The Desert IndependentTM

Serving Blythe and the Desert Regions of the Southwest Since 2001


Second Zika Case Confirmed in Riverside County

August 11, 2016

RIVERSIDE COUNTY, Calif – A woman from the Coachella Valley has tested posted for the Zika virus and health officials say the woman contracted the illness during her travels. The woman is the second travel-associated confirmed Zika case in Riverside County, according to Riverside University Health System-Public Health. There have been no locally acquired cases in Riverside County or California.

The patient is not pregnant and is expected to fully recover. She is not being identified.

Zika is typically transmitted to people by a bite from an infected mosquito; however, it can also be spread from mother to unborn child, through sexual contact, and through blood transfusions. The mosquito that carries Zika has been found in portions of Riverside County, including Corona, Riverside, the Coachella Valley, and parts of the San Jacinto Valley.

About 80 percent of people who are infected with Zika do not have any symptoms. Illness may develop in 20 percent of infected people within three to seven days after a bite from an infected mosquito. Serious complications are extremely rare for the patient, but Zika has been linked to abnormal brain development in the baby when it infects a pregnant woman. Symptoms are generally mild and can last for several days to a week. Common symptoms of Zika include fever, rash, joint pain, conjunctivitis (red eyes), muscle pain or headache. Anyone who has these symptoms with a history of mosquito bites and travel to a Zika-affected area should see their medical provider.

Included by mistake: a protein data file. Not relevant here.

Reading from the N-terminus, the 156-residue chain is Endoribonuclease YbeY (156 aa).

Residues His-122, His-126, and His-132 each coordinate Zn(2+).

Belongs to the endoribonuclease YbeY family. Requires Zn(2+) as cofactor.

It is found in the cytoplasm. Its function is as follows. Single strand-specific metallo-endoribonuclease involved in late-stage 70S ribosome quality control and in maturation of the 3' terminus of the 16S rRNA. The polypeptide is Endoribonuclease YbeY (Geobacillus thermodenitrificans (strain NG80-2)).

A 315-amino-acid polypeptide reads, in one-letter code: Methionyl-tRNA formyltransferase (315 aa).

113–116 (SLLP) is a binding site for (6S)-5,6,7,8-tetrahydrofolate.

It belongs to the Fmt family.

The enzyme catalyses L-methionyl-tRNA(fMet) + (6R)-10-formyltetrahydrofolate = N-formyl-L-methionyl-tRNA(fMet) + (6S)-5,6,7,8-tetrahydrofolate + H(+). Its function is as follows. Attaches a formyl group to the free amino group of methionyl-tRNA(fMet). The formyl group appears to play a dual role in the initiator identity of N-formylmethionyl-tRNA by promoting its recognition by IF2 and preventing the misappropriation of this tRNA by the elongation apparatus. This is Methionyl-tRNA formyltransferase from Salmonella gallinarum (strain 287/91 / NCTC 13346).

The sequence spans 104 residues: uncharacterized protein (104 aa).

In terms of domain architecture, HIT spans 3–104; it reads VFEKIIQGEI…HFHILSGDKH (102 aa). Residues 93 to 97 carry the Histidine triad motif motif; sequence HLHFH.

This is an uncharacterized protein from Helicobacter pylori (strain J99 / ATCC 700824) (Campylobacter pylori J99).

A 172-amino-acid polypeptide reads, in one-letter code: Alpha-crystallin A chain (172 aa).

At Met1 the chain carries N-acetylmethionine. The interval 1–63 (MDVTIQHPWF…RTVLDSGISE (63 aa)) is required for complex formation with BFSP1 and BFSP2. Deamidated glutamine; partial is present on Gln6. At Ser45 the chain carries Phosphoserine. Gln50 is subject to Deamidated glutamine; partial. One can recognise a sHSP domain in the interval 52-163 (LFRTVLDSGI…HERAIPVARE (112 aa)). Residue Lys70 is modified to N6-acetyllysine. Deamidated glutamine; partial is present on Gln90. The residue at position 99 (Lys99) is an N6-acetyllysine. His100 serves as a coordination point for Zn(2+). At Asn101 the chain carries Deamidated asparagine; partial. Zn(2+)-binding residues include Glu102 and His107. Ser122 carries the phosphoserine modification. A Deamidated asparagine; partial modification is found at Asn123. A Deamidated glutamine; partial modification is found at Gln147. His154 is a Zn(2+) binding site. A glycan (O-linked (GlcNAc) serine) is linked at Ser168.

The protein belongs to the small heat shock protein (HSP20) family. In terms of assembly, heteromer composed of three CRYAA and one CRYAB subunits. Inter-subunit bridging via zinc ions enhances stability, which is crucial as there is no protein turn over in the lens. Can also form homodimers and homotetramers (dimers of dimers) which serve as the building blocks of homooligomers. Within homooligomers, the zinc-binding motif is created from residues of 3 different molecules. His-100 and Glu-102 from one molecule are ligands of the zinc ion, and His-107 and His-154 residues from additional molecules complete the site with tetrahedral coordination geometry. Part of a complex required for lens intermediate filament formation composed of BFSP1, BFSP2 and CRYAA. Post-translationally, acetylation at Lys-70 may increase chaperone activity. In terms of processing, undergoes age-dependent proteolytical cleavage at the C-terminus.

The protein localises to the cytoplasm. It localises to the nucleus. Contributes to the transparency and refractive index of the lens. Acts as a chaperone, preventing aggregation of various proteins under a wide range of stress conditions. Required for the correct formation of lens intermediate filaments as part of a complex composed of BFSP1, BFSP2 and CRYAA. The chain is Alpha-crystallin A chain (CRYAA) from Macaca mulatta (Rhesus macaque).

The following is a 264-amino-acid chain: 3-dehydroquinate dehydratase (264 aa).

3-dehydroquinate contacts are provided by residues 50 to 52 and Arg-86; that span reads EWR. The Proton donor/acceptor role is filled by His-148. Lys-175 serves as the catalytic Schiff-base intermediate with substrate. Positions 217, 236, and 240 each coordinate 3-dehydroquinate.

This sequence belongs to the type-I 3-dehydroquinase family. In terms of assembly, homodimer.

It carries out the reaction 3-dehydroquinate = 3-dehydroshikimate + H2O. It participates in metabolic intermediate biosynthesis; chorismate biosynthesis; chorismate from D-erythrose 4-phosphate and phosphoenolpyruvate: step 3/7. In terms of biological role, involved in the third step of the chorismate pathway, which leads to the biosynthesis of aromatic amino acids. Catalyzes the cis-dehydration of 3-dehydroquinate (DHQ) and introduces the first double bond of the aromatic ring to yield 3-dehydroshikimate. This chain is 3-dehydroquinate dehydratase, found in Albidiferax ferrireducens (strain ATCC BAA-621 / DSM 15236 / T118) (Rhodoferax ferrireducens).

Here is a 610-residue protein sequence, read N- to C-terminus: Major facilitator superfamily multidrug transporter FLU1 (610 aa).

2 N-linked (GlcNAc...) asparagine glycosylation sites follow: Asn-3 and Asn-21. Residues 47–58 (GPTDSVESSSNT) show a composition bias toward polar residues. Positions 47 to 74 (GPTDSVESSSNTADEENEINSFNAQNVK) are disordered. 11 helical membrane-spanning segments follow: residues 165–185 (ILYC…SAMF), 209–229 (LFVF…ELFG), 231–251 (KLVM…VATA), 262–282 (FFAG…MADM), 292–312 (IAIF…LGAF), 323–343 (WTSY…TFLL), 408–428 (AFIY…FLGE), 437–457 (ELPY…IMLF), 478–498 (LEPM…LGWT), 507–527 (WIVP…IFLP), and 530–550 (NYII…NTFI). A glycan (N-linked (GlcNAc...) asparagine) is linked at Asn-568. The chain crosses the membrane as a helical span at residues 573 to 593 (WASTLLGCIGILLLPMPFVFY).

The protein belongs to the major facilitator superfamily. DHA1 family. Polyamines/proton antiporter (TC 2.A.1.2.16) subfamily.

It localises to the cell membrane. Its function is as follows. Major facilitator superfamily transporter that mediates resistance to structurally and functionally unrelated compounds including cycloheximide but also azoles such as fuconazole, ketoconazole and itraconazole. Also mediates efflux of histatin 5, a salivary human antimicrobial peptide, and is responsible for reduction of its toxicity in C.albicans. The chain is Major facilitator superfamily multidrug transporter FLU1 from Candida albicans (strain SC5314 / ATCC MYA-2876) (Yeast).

There is no medication to treat Zika and no vaccine is currently available.

The best way to prevent Zika is to avoid travel to areas where active transmission is present. Zika is only one of several diseases that can be spread by mosquitoes. To protect yourself from mosquito bites, consider the following:

  • Wear long-sleeved shirts, long pants, socks, and shoes.

  • Use EPA-registered insect repellants and apply according to the label instructions.

  • Stay and sleep in places with air conditioning and screened-in windows.

  • If you are returning from a Zika area, which includes parts of Mexico, the Caribbean, most of Central and South America and some Pacific islands, wear insect repellant both there and also for at least three weeks when you return here to reduce the risk of spreading it locally.

Following the confirmation of the latest Zika case, The Coachella Valley Mosquito and Vector Control District will intensify mosquito surveillance and control efforts in the area in an effort to detect mosquito species known to transmit the Zika virus, suppress mosquito populations, and reduce the risk of potential local virus transmission. The work will be carried out in the area bordered by Tachevah Drive, Date Palm Drive, 30th Avenue, and Landau Boulevard and will include the following activities:

  • Mosquito traps will be set in the area and monitored weekly for 4 weeks.

  • Trapped mosquitoes will be sent for arboviral testing.

  • Technicians will search for standing water sources and active mosquito breeding sites and continue monitoring sites for 4 weeks.

  • Door-to-door inspections will be carried out to search for mosquito breeding sources. Door hangers notifying residents of the inspections will be placed at residences at least 24 hours prior to the visit.

The public can play a critical role in helping to control the spread of mosquitoes and the viruses they may carry.

Prevent mosquito development in your yard:

  • Inspect yards for standing water sources and drain water that may have collected under potted plants, in bird baths, discarded tires, and any other items that could collect water.

  • Check your rain gutters and lawn drains to make sure they aren’t holding water and debris.

  • Clean and scrub bird baths and pet watering dishes at least weekly.

  • Report mosquito activity around your home to the vector control district.

For more information on mosquitoes and mosquito control activities, please go to the District website at or call (760) 342-8287.

Please refer all comments to The Desert Independent's Facebook Page.

Contact Us    Advertising    Terms    Submit an Article    Have a News Idea?

Copyright © 2008-2019 All Rights Reserved, The Desert Independent, LLC